Been told I am gluten intolerant afte... - Gluten Free Guerr...

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Been told I am gluten intolerant after 25 years of tolerating it just fine.

michael8888888888
michael8888888888

Hi,

So about 3 weeks ago I started to get a real bad pain in the guts. This went on for a week so I decided to see the doctor. He said I have symptoms of some type of intolerance so gave me a blood test. The test come back with 94 IgG and he said, yes you are gluten intolerant. I said how after 25 years of eating whatever I want can this be, his response was its just the way it is, it can happen pretty much.

So for the last 2 weeks I have been completely gluten free, hating it but doing it. 2 weeks I have been off gluten and I still have a terrible pain in the guts. I am starting to doubt that its the gluten.

In your experiences, how long will it take for my pain in the guts to go away and why after 25 years have I suddenly developed an intolerance to gluten?

this constant pain in the guts is doing my head in!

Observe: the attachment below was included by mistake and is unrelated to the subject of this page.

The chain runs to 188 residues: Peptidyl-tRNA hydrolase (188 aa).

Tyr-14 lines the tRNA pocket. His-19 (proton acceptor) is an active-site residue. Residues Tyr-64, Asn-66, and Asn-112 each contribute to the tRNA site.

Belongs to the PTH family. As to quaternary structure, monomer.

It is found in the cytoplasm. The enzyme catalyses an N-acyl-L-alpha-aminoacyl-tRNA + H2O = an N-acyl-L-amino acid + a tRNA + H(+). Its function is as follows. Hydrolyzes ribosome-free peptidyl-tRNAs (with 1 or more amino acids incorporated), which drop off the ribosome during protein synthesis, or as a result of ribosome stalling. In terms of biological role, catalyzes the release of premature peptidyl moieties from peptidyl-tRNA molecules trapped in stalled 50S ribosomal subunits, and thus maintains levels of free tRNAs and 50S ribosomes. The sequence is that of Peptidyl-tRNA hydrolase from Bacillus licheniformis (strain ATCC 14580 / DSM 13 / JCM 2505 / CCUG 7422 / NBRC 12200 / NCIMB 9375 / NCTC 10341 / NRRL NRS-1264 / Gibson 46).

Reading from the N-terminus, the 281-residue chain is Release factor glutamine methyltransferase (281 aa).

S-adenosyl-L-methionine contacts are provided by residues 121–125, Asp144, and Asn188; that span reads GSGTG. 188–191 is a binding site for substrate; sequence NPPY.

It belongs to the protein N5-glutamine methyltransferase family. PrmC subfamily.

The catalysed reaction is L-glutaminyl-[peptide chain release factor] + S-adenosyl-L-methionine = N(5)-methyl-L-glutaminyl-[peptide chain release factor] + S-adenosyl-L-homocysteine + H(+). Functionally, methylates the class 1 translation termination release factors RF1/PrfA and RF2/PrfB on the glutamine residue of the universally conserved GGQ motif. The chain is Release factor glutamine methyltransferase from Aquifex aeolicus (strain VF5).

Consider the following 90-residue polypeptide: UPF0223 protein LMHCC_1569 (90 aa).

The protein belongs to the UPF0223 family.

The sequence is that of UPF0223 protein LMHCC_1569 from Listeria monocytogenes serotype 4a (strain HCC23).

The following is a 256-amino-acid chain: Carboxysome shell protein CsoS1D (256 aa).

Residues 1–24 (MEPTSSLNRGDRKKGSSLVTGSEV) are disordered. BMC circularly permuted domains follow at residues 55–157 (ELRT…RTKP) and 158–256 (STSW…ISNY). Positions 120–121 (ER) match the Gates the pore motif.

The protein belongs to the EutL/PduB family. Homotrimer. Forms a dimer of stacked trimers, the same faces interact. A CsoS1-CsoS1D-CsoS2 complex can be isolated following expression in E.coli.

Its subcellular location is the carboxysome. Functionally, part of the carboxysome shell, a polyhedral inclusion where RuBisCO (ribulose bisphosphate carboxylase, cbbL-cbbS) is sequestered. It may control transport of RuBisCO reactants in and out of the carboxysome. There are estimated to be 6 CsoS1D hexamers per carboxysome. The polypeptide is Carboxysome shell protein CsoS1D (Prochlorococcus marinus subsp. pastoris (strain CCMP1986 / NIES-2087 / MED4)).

Thanks guys,

Michael

12 Replies
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Hi Michael, most of us were diagnosed after many years of stomach issues usually linked with anaemia. We are born with the genes that make us coeliac/gluten intolerant but what triggers it is usually a stomach bug and with coeliac ladies it is often after childbirth so it's stress on our bodies that seems to be the trigger.

Usually in the UK we are referred by our GP to a Gastro for an endoscopy when a sample of our villi is taken for biopsy so they can check to see if the villi is flattened by an immune response to a toxin and gluten triggers this response in coeliac.

What has triggered your reaction could be many things but it is typical in males to start having symptoms in the mid 20's.

Now as for your gut pains I would seek more advice on this and in the mean time I would go on a simple and bland diet so you avoid spices and highly refined processed foods and give your stomach a chance to settle down. Often when we are first diagnosed there is an intolerance to lactose as the enzyme that breaks down lactose is produced at the tips of our villi, so it is also worth bearing this in mind it is also very important to avoid ALL gluten at ALL times and make sure that you're not ingesting small amounts because of cross contamination and have your own spreads etc so you keep your gluten free food just that.